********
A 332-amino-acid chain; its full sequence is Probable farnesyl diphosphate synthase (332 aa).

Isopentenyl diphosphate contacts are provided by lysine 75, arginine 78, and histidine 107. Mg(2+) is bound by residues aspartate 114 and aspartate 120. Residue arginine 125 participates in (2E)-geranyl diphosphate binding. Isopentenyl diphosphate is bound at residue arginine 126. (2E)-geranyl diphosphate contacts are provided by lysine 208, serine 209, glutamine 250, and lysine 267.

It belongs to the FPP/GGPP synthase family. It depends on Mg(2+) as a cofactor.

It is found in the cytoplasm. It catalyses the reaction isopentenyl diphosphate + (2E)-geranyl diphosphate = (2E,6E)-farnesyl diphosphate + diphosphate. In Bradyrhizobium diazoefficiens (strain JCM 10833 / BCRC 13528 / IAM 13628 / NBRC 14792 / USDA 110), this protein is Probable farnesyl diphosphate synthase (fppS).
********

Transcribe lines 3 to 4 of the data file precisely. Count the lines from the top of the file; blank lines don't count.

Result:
It belongs to the FPP/GGPP synthase family. It depends on Mg(2+) as a cofactor.

It is found in the cytoplasm. It catalyses the reaction isopentenyl diphosphate + (2E)-geranyl diphosphate = (2E,6E)-farnesyl diphosphate + diphosphate. In Bradyrhizobium diazoefficiens (strain JCM 10833 / BCRC 13528 / IAM 13628 / NBRC 14792 / USDA 110), this protein is Probable farnesyl diphosphate synthase (fppS).